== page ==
Vaccinators stretch out monkeypox vaccine supply
MADISON, Wis. (WBAY) - The number of monkeypox cases continues to rise in Wisconsin. Nine more confirmed cases brings the known total to 32, including several cases in Northeast Wisconsin.
The Food and Drug Administration is working with hospitals nationwide to implement a technique to stretch out the monkeypox vaccine supply.
Intradermal injection, where the vaccine is administered between layers of skin rather than under it into the fat, has been tested and trialed since 2015 when scientists were preparing for another smallpox outbreak.
The FDA says using this method, patients only need 0.1 milliliters of the vaccine instead of 0.5 mL.
Wisconsin’s health department is on board.
“It’s in the case of any emergency, this strategy could be relied on to vaccinate five times as many people because it uses up the volume,” Dr. Ryan Westergaard, a chief medical officer at the Wisconsin Department of Health Services, said. “The federal government took this action to expand that we received authorization of the JYNNEOS vaccine to be given in that way.”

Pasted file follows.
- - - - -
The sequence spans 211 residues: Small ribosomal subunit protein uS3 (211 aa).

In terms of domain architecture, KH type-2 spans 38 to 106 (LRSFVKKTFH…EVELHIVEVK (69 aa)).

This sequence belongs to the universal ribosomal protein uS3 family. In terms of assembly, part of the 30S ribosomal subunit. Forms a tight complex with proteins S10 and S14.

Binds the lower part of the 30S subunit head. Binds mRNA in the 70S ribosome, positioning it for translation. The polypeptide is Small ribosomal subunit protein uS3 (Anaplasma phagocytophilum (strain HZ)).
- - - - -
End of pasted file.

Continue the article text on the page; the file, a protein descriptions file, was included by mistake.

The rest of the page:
The state has received 3,000 vials of monkeypox vaccine so far.
“As soon as possible in as many places as possible, we are going to be encouraging people to use the new technique,” Dr. Westergaard said. “We are looking into options to make sure that that staff have the different syringes that can be used for intradermal administration and are surveying all of our vaccinating partners to find out if there are any training or workforce needs.”
The chances of getting monkeypox aren’t like COVID-19. That novel virus is mostly spread through respiratory droplets in the air, while monkeypox typically spreads through skin-to-skin contact, especially sexual contact.
Though monkeypox isn’t spread as easily, health officials are still urging people to be on the alert.
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